The stock market has its own terminology and lingo and each and every trader should know the basics. An informed trader is a smart investor. Please find below a short description of some of the more common terminology used in the world of stock trading.
Welcome to online stocks trading
Also known as the equity market, the stock market is the market in which stocks are issued and traded (either through exchanges or over the counter markets - OTC). The stock market is considered by many to be an important part of an efficient market-based economy, as it functions as a meeting point between companies and investors. Companies use the stock market to gain access to capital by selling pieces of their ownership, with the potential of gains from future profits, to investors, on what is widely known as the primary market. Once the company has sold its initial issuance of stock on the primary market, subsequent trading is carried out between investors on the secondary market.
A stock, also known as a share or equity, is a security, which represents a claim on a portion of a corporation's assets and earnings. Someone who holds stock in a company is known as a shareholder and is a co-owner of the company.
There are many kinds of stocks with the most typical being, common and preferred stocks. Common stock gives the owner the right to vote in shareholder meetings and to dividends. Preferred stock usually do not give the owner a right to vote, however, they hold an advantage over common stocks, in first stake on dividends and a higher claim on assets and earnings. One of the ways for a company to raise capital is by selling its shares. To issue a stock a company must use the services of an underwriter. It is the underwriter's job to analyze the company and in accordance with the findings, set a price for the stock. The company then decides how much stock they want to sell at their Initial Public Offering (IPO).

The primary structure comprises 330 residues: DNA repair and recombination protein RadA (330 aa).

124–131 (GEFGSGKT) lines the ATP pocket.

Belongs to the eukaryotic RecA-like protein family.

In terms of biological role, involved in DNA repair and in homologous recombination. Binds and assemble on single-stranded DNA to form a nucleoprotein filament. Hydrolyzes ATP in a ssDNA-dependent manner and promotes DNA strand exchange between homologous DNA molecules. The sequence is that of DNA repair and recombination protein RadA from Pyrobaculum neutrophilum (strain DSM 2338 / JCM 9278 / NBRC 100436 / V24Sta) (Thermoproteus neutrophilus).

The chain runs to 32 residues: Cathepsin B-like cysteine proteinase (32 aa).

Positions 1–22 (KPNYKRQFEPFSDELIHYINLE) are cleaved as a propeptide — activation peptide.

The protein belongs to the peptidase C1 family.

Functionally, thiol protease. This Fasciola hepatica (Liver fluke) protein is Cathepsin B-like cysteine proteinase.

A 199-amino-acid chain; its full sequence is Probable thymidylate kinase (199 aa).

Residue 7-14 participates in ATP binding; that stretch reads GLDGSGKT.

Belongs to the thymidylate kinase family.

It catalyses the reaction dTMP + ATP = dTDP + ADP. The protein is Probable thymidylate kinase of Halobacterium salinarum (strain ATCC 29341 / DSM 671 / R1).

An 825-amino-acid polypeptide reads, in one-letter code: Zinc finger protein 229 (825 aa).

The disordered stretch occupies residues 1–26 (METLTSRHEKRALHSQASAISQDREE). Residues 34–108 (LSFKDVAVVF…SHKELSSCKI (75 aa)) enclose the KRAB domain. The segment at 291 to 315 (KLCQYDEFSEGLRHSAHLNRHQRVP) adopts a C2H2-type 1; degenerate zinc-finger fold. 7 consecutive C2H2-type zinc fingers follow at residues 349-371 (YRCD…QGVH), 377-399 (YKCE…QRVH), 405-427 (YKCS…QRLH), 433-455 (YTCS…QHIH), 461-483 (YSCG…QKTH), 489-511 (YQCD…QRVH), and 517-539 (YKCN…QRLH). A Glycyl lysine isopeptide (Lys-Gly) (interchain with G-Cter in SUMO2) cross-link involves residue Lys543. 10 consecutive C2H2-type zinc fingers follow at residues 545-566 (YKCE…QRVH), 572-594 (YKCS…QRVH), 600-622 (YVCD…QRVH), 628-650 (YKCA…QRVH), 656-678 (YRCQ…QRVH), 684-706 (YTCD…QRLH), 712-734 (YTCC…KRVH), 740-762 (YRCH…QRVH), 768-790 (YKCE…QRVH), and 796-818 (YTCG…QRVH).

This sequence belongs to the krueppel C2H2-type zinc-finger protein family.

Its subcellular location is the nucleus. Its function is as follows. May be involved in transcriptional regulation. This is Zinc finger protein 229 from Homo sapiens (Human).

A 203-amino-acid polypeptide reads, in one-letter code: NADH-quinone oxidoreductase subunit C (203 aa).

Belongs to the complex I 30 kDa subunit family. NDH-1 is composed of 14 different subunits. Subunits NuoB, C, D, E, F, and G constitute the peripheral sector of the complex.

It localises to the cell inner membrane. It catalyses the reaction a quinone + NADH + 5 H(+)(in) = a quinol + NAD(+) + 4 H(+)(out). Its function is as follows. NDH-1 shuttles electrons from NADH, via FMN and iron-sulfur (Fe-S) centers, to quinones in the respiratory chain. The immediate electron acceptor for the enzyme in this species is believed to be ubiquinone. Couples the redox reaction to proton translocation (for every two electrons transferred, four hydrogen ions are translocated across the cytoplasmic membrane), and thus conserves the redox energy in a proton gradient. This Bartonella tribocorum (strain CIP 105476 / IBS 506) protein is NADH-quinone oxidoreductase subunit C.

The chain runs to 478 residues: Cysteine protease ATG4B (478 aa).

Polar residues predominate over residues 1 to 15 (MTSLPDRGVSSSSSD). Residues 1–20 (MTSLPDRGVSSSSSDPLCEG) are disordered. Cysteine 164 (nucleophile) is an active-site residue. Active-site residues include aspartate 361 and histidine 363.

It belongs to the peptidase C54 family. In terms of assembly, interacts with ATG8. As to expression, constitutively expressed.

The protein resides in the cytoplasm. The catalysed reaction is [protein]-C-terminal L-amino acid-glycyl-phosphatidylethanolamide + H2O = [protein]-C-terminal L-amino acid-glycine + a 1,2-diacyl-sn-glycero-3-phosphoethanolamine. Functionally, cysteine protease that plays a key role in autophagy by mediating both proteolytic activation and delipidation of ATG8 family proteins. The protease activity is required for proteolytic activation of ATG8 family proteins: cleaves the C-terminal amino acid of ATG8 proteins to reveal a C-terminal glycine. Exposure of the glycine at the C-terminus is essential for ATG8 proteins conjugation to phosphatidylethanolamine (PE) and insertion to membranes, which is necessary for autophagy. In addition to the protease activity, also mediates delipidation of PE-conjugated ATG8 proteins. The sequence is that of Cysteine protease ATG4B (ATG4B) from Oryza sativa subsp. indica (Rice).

Penny stocks - are stocks issued by smaller companies who will most likely not grow in size. The value of penny stocks is usually cheaper and in most cases is less than $2.00.
Growth Stocks - Stocks of companies that have achieved relatively rapid growth or have been deemed very likely to succeed are known as growth stocks.
Blue Chip stocks - Shares issued by large, well-known companies are known as blue chip stocks. A good example of a blue chip stock would be stocks from IBM or Intel.
Ticker Symbols – Upon the issuance of a stock, each stock is accorded a unique alphabetic name for purposes of identification. In most cases, exchange listed stocks have three letters while NASDAQ listed stocks have four or more.
Price/Earnings Ratio - The Price/Earnings ratio (P/E ratio) is a measurement of a share's price in relation to the company's net income or profit per share from the last year.
Trading Volume - Trading Volume is a measurement (in hundreds) of the total number of stocks traded in a specific day.
Bear market - A bear market is a term used to describe a specific period in which there is a general decline in the value of most stocks.
Bull Market - A bull market is a term used to describe a specific period in which there is a general increase in the value of most stocks.
Index - An index provides an average measurement for a specific group of stocks like Nasdaq 100, Dow Jones Industrial Average etc.
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